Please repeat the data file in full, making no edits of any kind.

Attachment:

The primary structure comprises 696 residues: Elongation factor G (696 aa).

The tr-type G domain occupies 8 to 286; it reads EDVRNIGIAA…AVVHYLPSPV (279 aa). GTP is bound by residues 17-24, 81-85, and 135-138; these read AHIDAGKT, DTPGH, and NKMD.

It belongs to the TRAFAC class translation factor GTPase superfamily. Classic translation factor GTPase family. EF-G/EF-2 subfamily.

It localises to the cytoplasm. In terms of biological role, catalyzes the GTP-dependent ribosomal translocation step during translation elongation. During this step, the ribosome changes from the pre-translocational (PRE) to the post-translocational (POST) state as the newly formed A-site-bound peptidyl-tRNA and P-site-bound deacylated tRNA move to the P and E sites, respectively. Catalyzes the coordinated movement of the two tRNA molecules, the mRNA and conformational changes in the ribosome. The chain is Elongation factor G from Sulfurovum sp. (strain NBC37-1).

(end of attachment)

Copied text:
The primary structure comprises 696 residues: Elongation factor G (696 aa).

The tr-type G domain occupies 8 to 286; it reads EDVRNIGIAA…AVVHYLPSPV (279 aa). GTP is bound by residues 17-24, 81-85, and 135-138; these read AHIDAGKT, DTPGH, and NKMD.

It belongs to the TRAFAC class translation factor GTPase superfamily. Classic translation factor GTPase family. EF-G/EF-2 subfamily.

It localises to the cytoplasm. In terms of biological role, catalyzes the GTP-dependent ribosomal translocation step during translation elongation. During this step, the ribosome changes from the pre-translocational (PRE) to the post-translocational (POST) state as the newly formed A-site-bound peptidyl-tRNA and P-site-bound deacylated tRNA move to the P and E sites, respectively. Catalyzes the coordinated movement of the two tRNA molecules, the mRNA and conformational changes in the ribosome. The chain is Elongation factor G from Sulfurovum sp. (strain NBC37-1).